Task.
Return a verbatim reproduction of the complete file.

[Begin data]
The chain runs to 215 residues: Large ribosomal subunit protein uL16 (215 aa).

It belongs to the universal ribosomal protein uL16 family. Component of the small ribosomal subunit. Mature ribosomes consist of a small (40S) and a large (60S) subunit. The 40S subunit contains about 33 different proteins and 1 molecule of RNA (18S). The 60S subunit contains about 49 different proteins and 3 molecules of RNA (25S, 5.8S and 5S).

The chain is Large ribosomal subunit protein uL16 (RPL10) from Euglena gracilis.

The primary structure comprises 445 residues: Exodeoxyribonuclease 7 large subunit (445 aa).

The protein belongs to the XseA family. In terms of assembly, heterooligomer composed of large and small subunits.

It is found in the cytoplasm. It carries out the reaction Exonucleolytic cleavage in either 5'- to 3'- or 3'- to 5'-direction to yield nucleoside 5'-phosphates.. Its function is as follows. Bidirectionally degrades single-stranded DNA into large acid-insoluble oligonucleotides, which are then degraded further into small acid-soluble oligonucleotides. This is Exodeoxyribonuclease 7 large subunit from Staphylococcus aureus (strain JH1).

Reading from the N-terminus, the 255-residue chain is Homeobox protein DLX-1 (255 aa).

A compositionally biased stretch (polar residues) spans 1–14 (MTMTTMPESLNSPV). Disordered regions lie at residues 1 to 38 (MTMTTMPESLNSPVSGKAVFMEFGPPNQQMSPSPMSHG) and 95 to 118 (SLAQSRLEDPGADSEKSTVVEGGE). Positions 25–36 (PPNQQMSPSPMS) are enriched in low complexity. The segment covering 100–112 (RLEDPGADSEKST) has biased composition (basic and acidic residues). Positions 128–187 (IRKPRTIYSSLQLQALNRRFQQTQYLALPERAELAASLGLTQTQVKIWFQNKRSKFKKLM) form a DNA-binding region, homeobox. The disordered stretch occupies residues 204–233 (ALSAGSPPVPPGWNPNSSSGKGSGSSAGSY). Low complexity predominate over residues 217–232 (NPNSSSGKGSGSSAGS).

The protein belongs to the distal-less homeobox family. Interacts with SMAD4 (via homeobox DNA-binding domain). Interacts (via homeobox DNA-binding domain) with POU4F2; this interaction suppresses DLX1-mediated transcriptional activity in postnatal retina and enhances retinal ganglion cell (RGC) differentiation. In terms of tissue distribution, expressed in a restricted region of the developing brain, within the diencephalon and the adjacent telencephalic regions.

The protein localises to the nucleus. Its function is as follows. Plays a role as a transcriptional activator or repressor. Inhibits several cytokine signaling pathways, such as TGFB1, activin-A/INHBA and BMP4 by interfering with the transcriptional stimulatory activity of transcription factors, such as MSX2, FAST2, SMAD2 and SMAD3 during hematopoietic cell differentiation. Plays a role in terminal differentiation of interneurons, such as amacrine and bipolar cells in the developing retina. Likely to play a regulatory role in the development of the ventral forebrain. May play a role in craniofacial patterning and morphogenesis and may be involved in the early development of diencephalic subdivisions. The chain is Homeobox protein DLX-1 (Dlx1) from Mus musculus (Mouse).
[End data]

The chain runs to 215 residues: Large ribosomal subunit protein uL16 (215 aa).

It belongs to the universal ribosomal protein uL16 family. Component of the small ribosomal subunit. Mature ribosomes consist of a small (40S) and a large (60S) subunit. The 40S subunit contains about 33 different proteins and 1 molecule of RNA (18S). The 60S subunit contains about 49 different proteins and 3 molecules of RNA (25S, 5.8S and 5S).

The chain is Large ribosomal subunit protein uL16 (RPL10) from Euglena gracilis.

The primary structure comprises 445 residues: Exodeoxyribonuclease 7 large subunit (445 aa).

The protein belongs to the XseA family. In terms of assembly, heterooligomer composed of large and small subunits.

It is found in the cytoplasm. It carries out the reaction Exonucleolytic cleavage in either 5'- to 3'- or 3'- to 5'-direction to yield nucleoside 5'-phosphates.. Its function is as follows. Bidirectionally degrades single-stranded DNA into large acid-insoluble oligonucleotides, which are then degraded further into small acid-soluble oligonucleotides. This is Exodeoxyribonuclease 7 large subunit from Staphylococcus aureus (strain JH1).

Reading from the N-terminus, the 255-residue chain is Homeobox protein DLX-1 (255 aa).

A compositionally biased stretch (polar residues) spans 1–14 (MTMTTMPESLNSPV). Disordered regions lie at residues 1 to 38 (MTMTTMPESLNSPVSGKAVFMEFGPPNQQMSPSPMSHG) and 95 to 118 (SLAQSRLEDPGADSEKSTVVEGGE). Positions 25–36 (PPNQQMSPSPMS) are enriched in low complexity. The segment covering 100–112 (RLEDPGADSEKST) has biased composition (basic and acidic residues). Positions 128–187 (IRKPRTIYSSLQLQALNRRFQQTQYLALPERAELAASLGLTQTQVKIWFQNKRSKFKKLM) form a DNA-binding region, homeobox. The disordered stretch occupies residues 204–233 (ALSAGSPPVPPGWNPNSSSGKGSGSSAGSY). Low complexity predominate over residues 217–232 (NPNSSSGKGSGSSAGS).

The protein belongs to the distal-less homeobox family. Interacts with SMAD4 (via homeobox DNA-binding domain). Interacts (via homeobox DNA-binding domain) with POU4F2; this interaction suppresses DLX1-mediated transcriptional activity in postnatal retina and enhances retinal ganglion cell (RGC) differentiation. In terms of tissue distribution, expressed in a restricted region of the developing brain, within the diencephalon and the adjacent telencephalic regions.

The protein localises to the nucleus. Its function is as follows. Plays a role as a transcriptional activator or repressor. Inhibits several cytokine signaling pathways, such as TGFB1, activin-A/INHBA and BMP4 by interfering with the transcriptional stimulatory activity of transcription factors, such as MSX2, FAST2, SMAD2 and SMAD3 during hematopoietic cell differentiation. Plays a role in terminal differentiation of interneurons, such as amacrine and bipolar cells in the developing retina. Likely to play a regulatory role in the development of the ventral forebrain. May play a role in craniofacial patterning and morphogenesis and may be involved in the early development of diencephalic subdivisions. The chain is Homeobox protein DLX-1 (Dlx1) from Mus musculus (Mouse).